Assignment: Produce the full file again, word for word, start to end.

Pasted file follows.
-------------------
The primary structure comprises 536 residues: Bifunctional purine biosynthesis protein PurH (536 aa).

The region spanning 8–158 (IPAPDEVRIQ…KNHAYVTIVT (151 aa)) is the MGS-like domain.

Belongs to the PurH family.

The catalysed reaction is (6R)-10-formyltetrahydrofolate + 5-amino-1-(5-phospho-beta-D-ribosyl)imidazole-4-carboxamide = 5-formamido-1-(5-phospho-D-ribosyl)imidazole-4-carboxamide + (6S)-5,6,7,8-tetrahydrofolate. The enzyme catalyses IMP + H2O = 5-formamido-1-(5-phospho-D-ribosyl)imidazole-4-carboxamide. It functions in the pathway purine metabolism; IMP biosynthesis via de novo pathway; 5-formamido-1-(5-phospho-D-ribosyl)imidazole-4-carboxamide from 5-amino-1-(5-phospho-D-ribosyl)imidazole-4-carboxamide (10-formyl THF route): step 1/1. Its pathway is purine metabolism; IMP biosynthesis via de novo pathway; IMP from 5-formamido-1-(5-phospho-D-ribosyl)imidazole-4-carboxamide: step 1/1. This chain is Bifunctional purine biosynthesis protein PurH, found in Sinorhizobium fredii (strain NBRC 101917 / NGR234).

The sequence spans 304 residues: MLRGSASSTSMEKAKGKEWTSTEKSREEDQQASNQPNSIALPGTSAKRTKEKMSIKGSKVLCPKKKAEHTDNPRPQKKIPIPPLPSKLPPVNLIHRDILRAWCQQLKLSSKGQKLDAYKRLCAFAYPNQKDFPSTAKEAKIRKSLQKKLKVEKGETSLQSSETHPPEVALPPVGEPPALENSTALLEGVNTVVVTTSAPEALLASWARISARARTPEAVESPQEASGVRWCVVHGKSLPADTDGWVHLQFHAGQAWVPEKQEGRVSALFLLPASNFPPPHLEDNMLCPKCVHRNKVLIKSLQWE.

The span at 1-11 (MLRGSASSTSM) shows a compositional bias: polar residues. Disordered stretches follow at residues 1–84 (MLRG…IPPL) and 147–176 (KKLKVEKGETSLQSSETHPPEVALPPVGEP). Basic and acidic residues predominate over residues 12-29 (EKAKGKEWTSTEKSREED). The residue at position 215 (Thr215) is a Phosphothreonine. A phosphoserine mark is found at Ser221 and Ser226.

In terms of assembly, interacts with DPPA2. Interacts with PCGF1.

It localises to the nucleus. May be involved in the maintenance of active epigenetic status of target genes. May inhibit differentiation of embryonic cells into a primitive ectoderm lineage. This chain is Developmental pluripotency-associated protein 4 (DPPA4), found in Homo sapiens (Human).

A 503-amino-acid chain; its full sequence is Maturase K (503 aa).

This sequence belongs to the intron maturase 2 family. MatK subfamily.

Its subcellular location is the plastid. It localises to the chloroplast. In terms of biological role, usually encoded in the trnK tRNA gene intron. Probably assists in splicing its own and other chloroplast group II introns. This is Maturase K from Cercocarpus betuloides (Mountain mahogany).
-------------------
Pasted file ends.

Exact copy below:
The primary structure comprises 536 residues: Bifunctional purine biosynthesis protein PurH (536 aa).

The region spanning 8–158 (IPAPDEVRIQ…KNHAYVTIVT (151 aa)) is the MGS-like domain.

Belongs to the PurH family.

The catalysed reaction is (6R)-10-formyltetrahydrofolate + 5-amino-1-(5-phospho-beta-D-ribosyl)imidazole-4-carboxamide = 5-formamido-1-(5-phospho-D-ribosyl)imidazole-4-carboxamide + (6S)-5,6,7,8-tetrahydrofolate. The enzyme catalyses IMP + H2O = 5-formamido-1-(5-phospho-D-ribosyl)imidazole-4-carboxamide. It functions in the pathway purine metabolism; IMP biosynthesis via de novo pathway; 5-formamido-1-(5-phospho-D-ribosyl)imidazole-4-carboxamide from 5-amino-1-(5-phospho-D-ribosyl)imidazole-4-carboxamide (10-formyl THF route): step 1/1. Its pathway is purine metabolism; IMP biosynthesis via de novo pathway; IMP from 5-formamido-1-(5-phospho-D-ribosyl)imidazole-4-carboxamide: step 1/1. This chain is Bifunctional purine biosynthesis protein PurH, found in Sinorhizobium fredii (strain NBRC 101917 / NGR234).

The sequence spans 304 residues: MLRGSASSTSMEKAKGKEWTSTEKSREEDQQASNQPNSIALPGTSAKRTKEKMSIKGSKVLCPKKKAEHTDNPRPQKKIPIPPLPSKLPPVNLIHRDILRAWCQQLKLSSKGQKLDAYKRLCAFAYPNQKDFPSTAKEAKIRKSLQKKLKVEKGETSLQSSETHPPEVALPPVGEPPALENSTALLEGVNTVVVTTSAPEALLASWARISARARTPEAVESPQEASGVRWCVVHGKSLPADTDGWVHLQFHAGQAWVPEKQEGRVSALFLLPASNFPPPHLEDNMLCPKCVHRNKVLIKSLQWE.

The span at 1-11 (MLRGSASSTSM) shows a compositional bias: polar residues. Disordered stretches follow at residues 1–84 (MLRG…IPPL) and 147–176 (KKLKVEKGETSLQSSETHPPEVALPPVGEP). Basic and acidic residues predominate over residues 12-29 (EKAKGKEWTSTEKSREED). The residue at position 215 (Thr215) is a Phosphothreonine. A phosphoserine mark is found at Ser221 and Ser226.

In terms of assembly, interacts with DPPA2. Interacts with PCGF1.

It localises to the nucleus. May be involved in the maintenance of active epigenetic status of target genes. May inhibit differentiation of embryonic cells into a primitive ectoderm lineage. This chain is Developmental pluripotency-associated protein 4 (DPPA4), found in Homo sapiens (Human).

A 503-amino-acid chain; its full sequence is Maturase K (503 aa).

This sequence belongs to the intron maturase 2 family. MatK subfamily.

Its subcellular location is the plastid. It localises to the chloroplast. In terms of biological role, usually encoded in the trnK tRNA gene intron. Probably assists in splicing its own and other chloroplast group II introns. This is Maturase K from Cercocarpus betuloides (Mountain mahogany).